IR films using IR light

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anon s

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Hello,

anyone got experience to take IR films using IR lights?

Normally I use 350-400w strobe with softbox when I take portrait with IR films (ISO 12-25) inside.
Now I am thinking my traveling gear to do the same shooting but something compact.
I am checking up Godox AD360 ... but I have just thought about IR lights.... if it works?
It might be more smaller or compact than AD360...


many thanks,
 

Ces1um

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Do you mean a heater or one of those heat lamp bulbs? Longer infrared radiation is just heat.
 
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Anon Ymous

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A typical tungsten lamp emits a lot of IR radiation, much more than in the visible spectrum.
 

Ces1um

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A typical tungsten lamp emits a lot of IR radiation, much more than in the visible spectrum.
I could be wrong, but isn't it on the wrong end of the spectrum though? IR is around 700nm to 1mm and tungsten is like 350 to 700?
http://www.graphics.cornell.edu/online/measurements/source-spectra/intsphere.jpg for tungsten
or
https://www.google.com/imgres?imgur...hUKEwiptoupisfdAhVKhOAKHeccDh4Q9QEwAHoECAYQBg
and infrared is:
https://en.wikipedia.org/wiki/Infrared
first paragraph:
Infrared radiation (IR) is electromagnetic radiation (EMR) with longer wavelengths than those of visible light, and is therefore generally invisible to the human eye (although IR at wavelengths up to 1050 nm from specially pulsed lasers can be seen by humans under certain conditions [1][2][3][4]). It is sometimes called infrared light. IR wavelengths extend from the nominal red edge of the visible spectrum at 700 nanometers (frequency 430 THz), to 1 millimeter (300 GHz)[5] Most of the thermal radiation emitted by objects near room temperature is infrared. Like all EMR, IR carries radiant energy, and behaves both like a wave and like its quantum particle, the photon.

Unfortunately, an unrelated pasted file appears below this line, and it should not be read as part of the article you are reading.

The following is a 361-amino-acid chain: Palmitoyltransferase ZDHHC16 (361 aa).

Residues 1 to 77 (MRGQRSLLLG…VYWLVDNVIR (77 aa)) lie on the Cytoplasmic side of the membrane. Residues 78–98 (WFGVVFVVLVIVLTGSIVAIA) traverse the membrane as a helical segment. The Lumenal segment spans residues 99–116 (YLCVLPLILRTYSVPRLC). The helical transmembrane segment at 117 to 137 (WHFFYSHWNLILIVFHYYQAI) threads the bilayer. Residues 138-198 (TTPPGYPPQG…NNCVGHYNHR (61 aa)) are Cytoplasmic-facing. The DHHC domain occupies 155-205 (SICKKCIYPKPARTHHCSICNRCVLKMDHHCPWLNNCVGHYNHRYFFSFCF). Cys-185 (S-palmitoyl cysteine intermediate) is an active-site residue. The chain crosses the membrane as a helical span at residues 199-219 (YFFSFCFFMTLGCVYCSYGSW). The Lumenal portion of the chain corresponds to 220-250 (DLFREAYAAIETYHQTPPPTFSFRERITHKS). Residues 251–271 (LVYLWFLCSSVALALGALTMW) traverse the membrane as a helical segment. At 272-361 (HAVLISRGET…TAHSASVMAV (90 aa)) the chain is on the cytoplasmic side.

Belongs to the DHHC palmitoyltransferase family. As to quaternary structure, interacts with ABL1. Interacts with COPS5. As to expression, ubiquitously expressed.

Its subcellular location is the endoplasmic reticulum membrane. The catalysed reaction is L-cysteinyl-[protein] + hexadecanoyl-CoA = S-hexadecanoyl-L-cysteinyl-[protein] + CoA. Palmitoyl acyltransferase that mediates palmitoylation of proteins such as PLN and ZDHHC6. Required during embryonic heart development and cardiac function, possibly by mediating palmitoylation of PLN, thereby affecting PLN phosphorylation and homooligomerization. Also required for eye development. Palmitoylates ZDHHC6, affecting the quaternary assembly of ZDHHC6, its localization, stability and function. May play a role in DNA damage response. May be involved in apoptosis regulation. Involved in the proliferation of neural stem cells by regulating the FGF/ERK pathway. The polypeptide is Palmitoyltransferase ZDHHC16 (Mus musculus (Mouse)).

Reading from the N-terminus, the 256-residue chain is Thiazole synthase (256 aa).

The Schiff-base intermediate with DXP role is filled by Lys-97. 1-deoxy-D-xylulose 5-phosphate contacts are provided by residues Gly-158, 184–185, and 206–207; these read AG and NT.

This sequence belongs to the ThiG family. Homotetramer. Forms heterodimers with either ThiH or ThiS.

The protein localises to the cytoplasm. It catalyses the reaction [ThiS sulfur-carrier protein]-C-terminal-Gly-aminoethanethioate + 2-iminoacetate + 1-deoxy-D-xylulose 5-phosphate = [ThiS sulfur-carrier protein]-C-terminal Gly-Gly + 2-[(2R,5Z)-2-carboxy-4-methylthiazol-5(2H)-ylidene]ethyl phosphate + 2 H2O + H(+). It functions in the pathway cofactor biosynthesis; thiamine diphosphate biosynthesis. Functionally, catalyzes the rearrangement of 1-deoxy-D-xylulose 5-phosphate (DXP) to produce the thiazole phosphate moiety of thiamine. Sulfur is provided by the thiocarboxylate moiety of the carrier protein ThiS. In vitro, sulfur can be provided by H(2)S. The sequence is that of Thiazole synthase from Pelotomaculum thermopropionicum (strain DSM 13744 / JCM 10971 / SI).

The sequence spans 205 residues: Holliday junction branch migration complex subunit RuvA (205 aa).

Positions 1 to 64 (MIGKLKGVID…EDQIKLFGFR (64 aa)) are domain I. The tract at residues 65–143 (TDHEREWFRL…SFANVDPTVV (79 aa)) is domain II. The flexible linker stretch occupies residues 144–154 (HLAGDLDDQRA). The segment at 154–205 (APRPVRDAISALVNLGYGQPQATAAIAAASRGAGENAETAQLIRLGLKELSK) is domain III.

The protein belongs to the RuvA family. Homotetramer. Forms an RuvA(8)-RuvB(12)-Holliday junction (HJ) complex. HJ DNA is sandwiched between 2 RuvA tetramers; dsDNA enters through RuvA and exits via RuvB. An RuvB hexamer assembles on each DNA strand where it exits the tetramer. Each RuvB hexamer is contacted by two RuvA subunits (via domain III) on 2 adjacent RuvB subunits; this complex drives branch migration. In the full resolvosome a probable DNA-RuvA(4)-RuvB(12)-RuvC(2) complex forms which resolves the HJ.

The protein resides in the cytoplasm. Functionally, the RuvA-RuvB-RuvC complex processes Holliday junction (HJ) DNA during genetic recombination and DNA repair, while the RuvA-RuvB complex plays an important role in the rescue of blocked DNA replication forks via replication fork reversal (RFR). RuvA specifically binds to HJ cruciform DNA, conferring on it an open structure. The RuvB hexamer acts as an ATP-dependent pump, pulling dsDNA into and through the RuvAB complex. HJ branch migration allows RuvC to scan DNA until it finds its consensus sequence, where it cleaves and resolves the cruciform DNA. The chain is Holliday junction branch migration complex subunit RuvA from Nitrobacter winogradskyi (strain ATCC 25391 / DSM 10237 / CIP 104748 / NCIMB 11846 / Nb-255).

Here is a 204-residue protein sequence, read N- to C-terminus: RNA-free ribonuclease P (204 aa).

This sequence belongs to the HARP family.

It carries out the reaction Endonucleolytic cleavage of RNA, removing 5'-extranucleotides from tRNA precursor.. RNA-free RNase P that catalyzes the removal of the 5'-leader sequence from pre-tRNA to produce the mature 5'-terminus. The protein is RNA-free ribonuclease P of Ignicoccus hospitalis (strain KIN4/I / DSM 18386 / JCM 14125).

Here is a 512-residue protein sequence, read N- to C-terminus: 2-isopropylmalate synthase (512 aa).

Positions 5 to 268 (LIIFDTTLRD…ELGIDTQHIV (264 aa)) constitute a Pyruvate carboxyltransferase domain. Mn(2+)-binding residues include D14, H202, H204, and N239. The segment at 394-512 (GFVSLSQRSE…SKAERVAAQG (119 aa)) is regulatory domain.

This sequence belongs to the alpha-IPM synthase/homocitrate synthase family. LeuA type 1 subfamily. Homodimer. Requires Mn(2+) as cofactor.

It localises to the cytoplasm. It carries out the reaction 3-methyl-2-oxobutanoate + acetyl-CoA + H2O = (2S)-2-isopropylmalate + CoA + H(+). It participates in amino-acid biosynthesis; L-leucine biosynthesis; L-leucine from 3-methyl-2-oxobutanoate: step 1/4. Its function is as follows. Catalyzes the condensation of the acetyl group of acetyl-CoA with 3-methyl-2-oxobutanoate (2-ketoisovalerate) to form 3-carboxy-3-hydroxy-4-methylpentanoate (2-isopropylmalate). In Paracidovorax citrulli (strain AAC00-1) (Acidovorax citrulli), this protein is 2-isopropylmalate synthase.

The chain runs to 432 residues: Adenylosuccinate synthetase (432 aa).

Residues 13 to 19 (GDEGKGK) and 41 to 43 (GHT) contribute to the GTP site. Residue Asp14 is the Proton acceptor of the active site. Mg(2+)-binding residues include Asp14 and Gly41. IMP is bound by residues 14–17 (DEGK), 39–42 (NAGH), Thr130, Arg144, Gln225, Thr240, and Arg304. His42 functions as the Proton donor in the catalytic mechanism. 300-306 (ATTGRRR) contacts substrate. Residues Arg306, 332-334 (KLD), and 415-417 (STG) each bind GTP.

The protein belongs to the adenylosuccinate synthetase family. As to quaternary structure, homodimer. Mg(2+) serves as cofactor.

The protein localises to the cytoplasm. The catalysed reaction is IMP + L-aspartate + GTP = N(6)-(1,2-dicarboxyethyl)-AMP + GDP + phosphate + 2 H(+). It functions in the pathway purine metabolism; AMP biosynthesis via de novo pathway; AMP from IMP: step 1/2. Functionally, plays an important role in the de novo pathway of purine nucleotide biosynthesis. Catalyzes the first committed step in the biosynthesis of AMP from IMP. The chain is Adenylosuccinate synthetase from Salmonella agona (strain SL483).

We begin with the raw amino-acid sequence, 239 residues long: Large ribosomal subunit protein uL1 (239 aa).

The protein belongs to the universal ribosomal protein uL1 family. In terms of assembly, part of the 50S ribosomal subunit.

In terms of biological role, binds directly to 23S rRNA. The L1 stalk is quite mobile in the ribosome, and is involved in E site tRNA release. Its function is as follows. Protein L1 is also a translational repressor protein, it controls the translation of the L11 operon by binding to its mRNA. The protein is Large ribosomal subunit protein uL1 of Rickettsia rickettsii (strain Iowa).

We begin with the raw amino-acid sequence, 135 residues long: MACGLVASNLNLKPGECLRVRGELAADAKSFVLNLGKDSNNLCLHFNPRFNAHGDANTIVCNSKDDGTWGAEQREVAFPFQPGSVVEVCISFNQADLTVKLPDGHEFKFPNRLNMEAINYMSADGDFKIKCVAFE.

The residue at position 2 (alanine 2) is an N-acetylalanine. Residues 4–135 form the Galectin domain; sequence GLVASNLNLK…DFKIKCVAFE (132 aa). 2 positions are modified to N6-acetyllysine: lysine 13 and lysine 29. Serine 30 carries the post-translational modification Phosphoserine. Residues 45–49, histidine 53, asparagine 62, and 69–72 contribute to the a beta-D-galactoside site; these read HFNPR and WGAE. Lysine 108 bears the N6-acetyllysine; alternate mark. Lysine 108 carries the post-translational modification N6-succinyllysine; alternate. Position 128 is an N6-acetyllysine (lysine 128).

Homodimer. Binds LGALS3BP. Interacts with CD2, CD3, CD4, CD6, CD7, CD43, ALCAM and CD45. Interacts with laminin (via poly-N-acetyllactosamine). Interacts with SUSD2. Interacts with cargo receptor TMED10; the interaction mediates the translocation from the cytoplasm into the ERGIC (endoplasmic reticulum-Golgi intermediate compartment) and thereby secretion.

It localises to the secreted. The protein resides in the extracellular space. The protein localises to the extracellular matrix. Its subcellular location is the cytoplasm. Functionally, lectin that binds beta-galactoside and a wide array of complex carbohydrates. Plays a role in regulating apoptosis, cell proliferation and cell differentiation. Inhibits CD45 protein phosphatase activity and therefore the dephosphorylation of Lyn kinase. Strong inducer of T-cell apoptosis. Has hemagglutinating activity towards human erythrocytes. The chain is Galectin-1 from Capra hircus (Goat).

Anon Ymous

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I could be wrong, but isn't it on the wrong end of the spectrum though? IR is around 700nm to 1mm and tungsten is like 350 to 700?
http://www.graphics.cornell.edu/online/measurements/source-spectra/intsphere.jpg for tungsten
or
https://www.google.com/imgres?imgur...hUKEwiptoupisfdAhVKhOAKHeccDh4Q9QEwAHoECAYQBg
and infrared is:
https://en.wikipedia.org/wiki/Infrared
first paragraph:
Infrared radiation (IR) is electromagnetic radiation (EMR) with longer wavelengths than those of visible light, and is therefore generally invisible to the human eye (although IR at wavelengths up to 1050 nm from specially pulsed lasers can be seen by humans under certain conditions [1][2][3][4]). It is sometimes called infrared light. IR wavelengths extend from the nominal red edge of the visible spectrum at 700 nanometers (frequency 430 THz), to 1 millimeter (300 GHz)[5] Most of the thermal radiation emitted by objects near room temperature is infrared. Like all EMR, IR carries radiant energy, and behaves both like a wave and like its quantum particle, the photon.
The charts you linked to show an upwards slope, but stops around 700nm. In reality, it continues rising, reaches a peak, then goes downwards, making a bell shaped chart if IR spectrum is included.
 

Ces1um

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The charts you linked to show an upwards slope, but stops around 700nm. In reality, it continues rising, reaches a peak, then goes downwards, making a bell shaped chart if IR spectrum is included.
Thanks for the clarification! Good to know.
 

RalphLambrecht

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I could be wrong, but isn't it on the wrong end of the spectrum though? IR is around 700nm to 1mm and tungsten is like 350 to 700?
http://www.graphics.cornell.edu/online/measurements/source-spectra/intsphere.jpg for tungsten
or
https://www.google.com/imgres?imgur...hUKEwiptoupisfdAhVKhOAKHeccDh4Q9QEwAHoECAYQBg
and infrared is:
https://en.wikipedia.org/wiki/Infrared
first paragraph:
Infrared radiation (IR) is electromagnetic radiation (EMR) with longer wavelengths than those of visible light, and is therefore generally invisible to the human eye (although IR at wavelengths up to 1050 nm from specially pulsed lasers can be seen by humans under certain conditions [1][2][3][4]). It is sometimes called infrared light. IR wavelengths extend from the nominal red edge of the visible spectrum at 700 nanometers (frequency 430 THz), to 1 millimeter (300 GHz)[5] Most of the thermal radiation emitted by objects near room temperature is infrared. Like all EMR, IR carries radiant energy, and behaves both like a wave and like its quantum particle, the photon.